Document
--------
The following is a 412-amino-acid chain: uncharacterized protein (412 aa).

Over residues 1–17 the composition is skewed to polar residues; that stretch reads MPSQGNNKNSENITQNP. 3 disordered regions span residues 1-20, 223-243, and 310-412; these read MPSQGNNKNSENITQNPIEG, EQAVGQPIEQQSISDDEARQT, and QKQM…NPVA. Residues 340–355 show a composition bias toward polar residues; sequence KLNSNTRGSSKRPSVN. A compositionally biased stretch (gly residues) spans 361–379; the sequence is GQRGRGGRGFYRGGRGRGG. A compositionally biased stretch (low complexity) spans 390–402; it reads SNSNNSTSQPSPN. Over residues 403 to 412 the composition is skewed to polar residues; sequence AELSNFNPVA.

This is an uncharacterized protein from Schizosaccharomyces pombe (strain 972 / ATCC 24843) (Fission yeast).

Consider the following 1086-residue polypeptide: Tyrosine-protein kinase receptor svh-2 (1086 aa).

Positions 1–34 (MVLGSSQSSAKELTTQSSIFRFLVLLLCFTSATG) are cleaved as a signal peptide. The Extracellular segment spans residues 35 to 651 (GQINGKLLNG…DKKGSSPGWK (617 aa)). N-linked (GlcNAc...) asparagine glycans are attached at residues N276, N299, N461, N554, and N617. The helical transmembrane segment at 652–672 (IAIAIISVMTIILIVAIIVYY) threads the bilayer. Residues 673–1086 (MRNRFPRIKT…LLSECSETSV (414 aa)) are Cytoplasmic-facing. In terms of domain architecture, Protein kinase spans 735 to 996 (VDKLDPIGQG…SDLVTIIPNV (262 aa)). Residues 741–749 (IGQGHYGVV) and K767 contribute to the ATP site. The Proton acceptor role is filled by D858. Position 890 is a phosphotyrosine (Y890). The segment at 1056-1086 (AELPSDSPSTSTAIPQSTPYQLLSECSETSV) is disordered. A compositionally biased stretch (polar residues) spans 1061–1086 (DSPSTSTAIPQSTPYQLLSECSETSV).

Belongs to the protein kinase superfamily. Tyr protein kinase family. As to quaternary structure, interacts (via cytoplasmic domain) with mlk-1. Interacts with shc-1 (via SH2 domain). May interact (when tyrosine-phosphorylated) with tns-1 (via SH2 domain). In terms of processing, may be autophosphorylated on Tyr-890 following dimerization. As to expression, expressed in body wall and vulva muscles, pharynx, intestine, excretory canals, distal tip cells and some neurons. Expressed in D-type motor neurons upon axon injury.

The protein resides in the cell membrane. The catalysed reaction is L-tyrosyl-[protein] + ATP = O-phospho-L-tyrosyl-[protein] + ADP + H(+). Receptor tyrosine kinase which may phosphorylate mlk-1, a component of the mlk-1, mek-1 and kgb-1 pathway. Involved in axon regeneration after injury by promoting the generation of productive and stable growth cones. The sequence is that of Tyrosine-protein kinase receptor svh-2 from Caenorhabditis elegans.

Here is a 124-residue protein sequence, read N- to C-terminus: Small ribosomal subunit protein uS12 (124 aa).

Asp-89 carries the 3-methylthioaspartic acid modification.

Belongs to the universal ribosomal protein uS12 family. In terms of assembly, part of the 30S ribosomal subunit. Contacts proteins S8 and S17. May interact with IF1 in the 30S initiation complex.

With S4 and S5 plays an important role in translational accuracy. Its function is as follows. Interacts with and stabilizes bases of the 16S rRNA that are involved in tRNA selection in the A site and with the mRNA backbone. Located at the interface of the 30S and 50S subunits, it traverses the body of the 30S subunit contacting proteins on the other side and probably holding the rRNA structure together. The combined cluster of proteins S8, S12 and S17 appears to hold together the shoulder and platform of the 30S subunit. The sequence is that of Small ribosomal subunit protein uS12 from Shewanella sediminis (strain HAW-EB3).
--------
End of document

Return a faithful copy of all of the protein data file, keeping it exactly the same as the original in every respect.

The following is a 412-amino-acid chain: uncharacterized protein (412 aa).

Over residues 1–17 the composition is skewed to polar residues; that stretch reads MPSQGNNKNSENITQNP. 3 disordered regions span residues 1-20, 223-243, and 310-412; these read MPSQGNNKNSENITQNPIEG, EQAVGQPIEQQSISDDEARQT, and QKQM…NPVA. Residues 340–355 show a composition bias toward polar residues; sequence KLNSNTRGSSKRPSVN. A compositionally biased stretch (gly residues) spans 361–379; the sequence is GQRGRGGRGFYRGGRGRGG. A compositionally biased stretch (low complexity) spans 390–402; it reads SNSNNSTSQPSPN. Over residues 403 to 412 the composition is skewed to polar residues; sequence AELSNFNPVA.

This is an uncharacterized protein from Schizosaccharomyces pombe (strain 972 / ATCC 24843) (Fission yeast).

Consider the following 1086-residue polypeptide: Tyrosine-protein kinase receptor svh-2 (1086 aa).

Positions 1–34 (MVLGSSQSSAKELTTQSSIFRFLVLLLCFTSATG) are cleaved as a signal peptide. The Extracellular segment spans residues 35 to 651 (GQINGKLLNG…DKKGSSPGWK (617 aa)). N-linked (GlcNAc...) asparagine glycans are attached at residues N276, N299, N461, N554, and N617. The helical transmembrane segment at 652–672 (IAIAIISVMTIILIVAIIVYY) threads the bilayer. Residues 673–1086 (MRNRFPRIKT…LLSECSETSV (414 aa)) are Cytoplasmic-facing. In terms of domain architecture, Protein kinase spans 735 to 996 (VDKLDPIGQG…SDLVTIIPNV (262 aa)). Residues 741–749 (IGQGHYGVV) and K767 contribute to the ATP site. The Proton acceptor role is filled by D858. Position 890 is a phosphotyrosine (Y890). The segment at 1056-1086 (AELPSDSPSTSTAIPQSTPYQLLSECSETSV) is disordered. A compositionally biased stretch (polar residues) spans 1061–1086 (DSPSTSTAIPQSTPYQLLSECSETSV).

Belongs to the protein kinase superfamily. Tyr protein kinase family. As to quaternary structure, interacts (via cytoplasmic domain) with mlk-1. Interacts with shc-1 (via SH2 domain). May interact (when tyrosine-phosphorylated) with tns-1 (via SH2 domain). In terms of processing, may be autophosphorylated on Tyr-890 following dimerization. As to expression, expressed in body wall and vulva muscles, pharynx, intestine, excretory canals, distal tip cells and some neurons. Expressed in D-type motor neurons upon axon injury.

The protein resides in the cell membrane. The catalysed reaction is L-tyrosyl-[protein] + ATP = O-phospho-L-tyrosyl-[protein] + ADP + H(+). Receptor tyrosine kinase which may phosphorylate mlk-1, a component of the mlk-1, mek-1 and kgb-1 pathway. Involved in axon regeneration after injury by promoting the generation of productive and stable growth cones. The sequence is that of Tyrosine-protein kinase receptor svh-2 from Caenorhabditis elegans.

Here is a 124-residue protein sequence, read N- to C-terminus: Small ribosomal subunit protein uS12 (124 aa).

Asp-89 carries the 3-methylthioaspartic acid modification.

Belongs to the universal ribosomal protein uS12 family. In terms of assembly, part of the 30S ribosomal subunit. Contacts proteins S8 and S17. May interact with IF1 in the 30S initiation complex.

With S4 and S5 plays an important role in translational accuracy. Its function is as follows. Interacts with and stabilizes bases of the 16S rRNA that are involved in tRNA selection in the A site and with the mRNA backbone. Located at the interface of the 30S and 50S subunits, it traverses the body of the 30S subunit contacting proteins on the other side and probably holding the rRNA structure together. The combined cluster of proteins S8, S12 and S17 appears to hold together the shoulder and platform of the 30S subunit. The sequence is that of Small ribosomal subunit protein uS12 from Shewanella sediminis (strain HAW-EB3).